Loading...

Follow Toronto Family Law Blog on Feedspot

Continue with Google
Continue with Facebook
or

Valid

Very exciting news for me to have joined Gelman & Associates as a senior associate and mediator. I am thrilled to be here.

Have a look at the article in Advocate Daily:

https://www.advocatedaily.com/jennifer-samara-shuber-shuber-joins-gelman—associates.html

The post BIG NEWS: I HAVE JOINED GELMAN AND ASSOCIATES! appeared first on Toronto Family Law Blog Canada.

Read Full Article
  • Show original
  • .
  • Share
  • .
  • Favorite
  • .
  • Email
  • .
  • Add Tags 

Read a fun advice article quoting me on whether or not the engagement ring has to be returned if marriage never happens:

https://www.thestar.com/life/fashion_style/2019/04/26/ask-the-kit-he-dumped-me-do-i-need-to-give-the-ring-back.html

The post Do I Need to Return the Engagement Ring? appeared first on Toronto Family Law Blog Canada.

Read Full Article
  • Show original
  • .
  • Share
  • .
  • Favorite
  • .
  • Email
  • .
  • Add Tags 

When purchasing property jointly, title matters! Have a read through my latest Advocate Daily interview on the subject.

https://www.advocatedaily.com/jennifer-samara-shuber-formalize-joint-property-purchases-to-avoid-future-conflict.html

The post Take Title to Joint Property PROPERLY! appeared first on Toronto Family Law Blog Canada.

Read Full Article
  • Show original
  • .
  • Share
  • .
  • Favorite
  • .
  • Email
  • .
  • Add Tags 

Common law and marriage are not the same. Worthwhile read…

The post Marriage Differs from Common Law appeared first on Toronto Family Law Blog Canada.

Read Full Article
  • Show original
  • .
  • Share
  • .
  • Favorite
  • .
  • Email
  • .
  • Add Tags 

Please have a look at my article with Kim Gale on the differences between marriage and common law on the law for millennials website:

Marriage vs. Common Law – 7 things to know

The post Family Law for Millennials appeared first on Toronto Family Law Blog Canada.

Read Full Article
  • Show original
  • .
  • Share
  • .
  • Favorite
  • .
  • Email
  • .
  • Add Tags 

See my latest AdvocateDaily article on the benefits of mediation.

https://www.advocatedaily.com/jennifer-samara-shuber-confidentiality-creativity-of-mediation-helpful-in-wealthy-divorces.html

The post Consider mediation as a dispute resolution option appeared first on Toronto Family Law Blog Canada.

Read Full Article
  • Show original
  • .
  • Share
  • .
  • Favorite
  • .
  • Email
  • .
  • Add Tags 

Have a read about the matrimonial home and the fluctuating housing market.

https://www.advocatedaily.com/jennifer-samara-shuber-family-home-is-an-emotional-asset-in-a-volatile-market.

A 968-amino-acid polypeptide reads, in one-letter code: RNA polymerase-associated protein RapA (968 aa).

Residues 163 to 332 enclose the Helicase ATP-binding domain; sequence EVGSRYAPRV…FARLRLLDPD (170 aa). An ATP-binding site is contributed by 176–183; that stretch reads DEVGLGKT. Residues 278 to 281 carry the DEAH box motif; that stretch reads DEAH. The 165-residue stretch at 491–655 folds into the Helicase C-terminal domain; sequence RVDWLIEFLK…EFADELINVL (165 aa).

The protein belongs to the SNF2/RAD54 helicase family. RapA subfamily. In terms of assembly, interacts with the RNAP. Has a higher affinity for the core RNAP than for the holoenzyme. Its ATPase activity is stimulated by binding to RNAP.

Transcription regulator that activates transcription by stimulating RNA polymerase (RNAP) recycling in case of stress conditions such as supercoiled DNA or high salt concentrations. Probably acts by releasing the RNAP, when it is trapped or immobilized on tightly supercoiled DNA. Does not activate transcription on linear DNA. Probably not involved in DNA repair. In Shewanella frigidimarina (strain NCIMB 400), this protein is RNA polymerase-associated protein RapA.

The post appeared first on Toronto Family Law Blog Canada.

Read Full Article
  • Show original
  • .
  • Share
  • .
  • Favorite
  • .
  • Email
  • .
  • Add Tags 

Read my comments on ownership in the case of neither party being biologically related to the embryo in question
https://www.advocatedaily.com/jennifer-samara-shuber-the-ethical-conundrum-of-embryo-ownership.html

The post Who Owns The Embryo? appeared first on Toronto Family Law Blog Canada.

Read Full Article
  • Show original
  • .
  • Share
  • .
  • Favorite
  • .
  • Email
  • .
  • Add Tags 

People often ask me why I believe in mediation. Why I mediate. I believe in mediation because, in many cases, it is a superior process to litigation and results in better outcomes for individuals and families.

Self-Determination

Couples going through a separation often feel powerless. Circumstances in their personal lives have gotten to the point where it is time to say goodbye to a significant other. Sometimes this is by choice, other times it is foisted by one party upon the other. Whatever the reason, separation leads to major changes. Life is no longer as the couple knew it. The law takes over. Rights and obligations begin to dominate the landscape.

Whether the “leavor” or the “leavee”, separated individuals frequently feel the future is out of their control. I believe mediation changes that. Rather than allowing lawyers and judges to decide, it puts the power right back where it should be: with the separating couple. Mediation is about self-determination. It gives the couple back the ability to direct their lives in a way that makes sense to them. They are the ultimate decision-makers.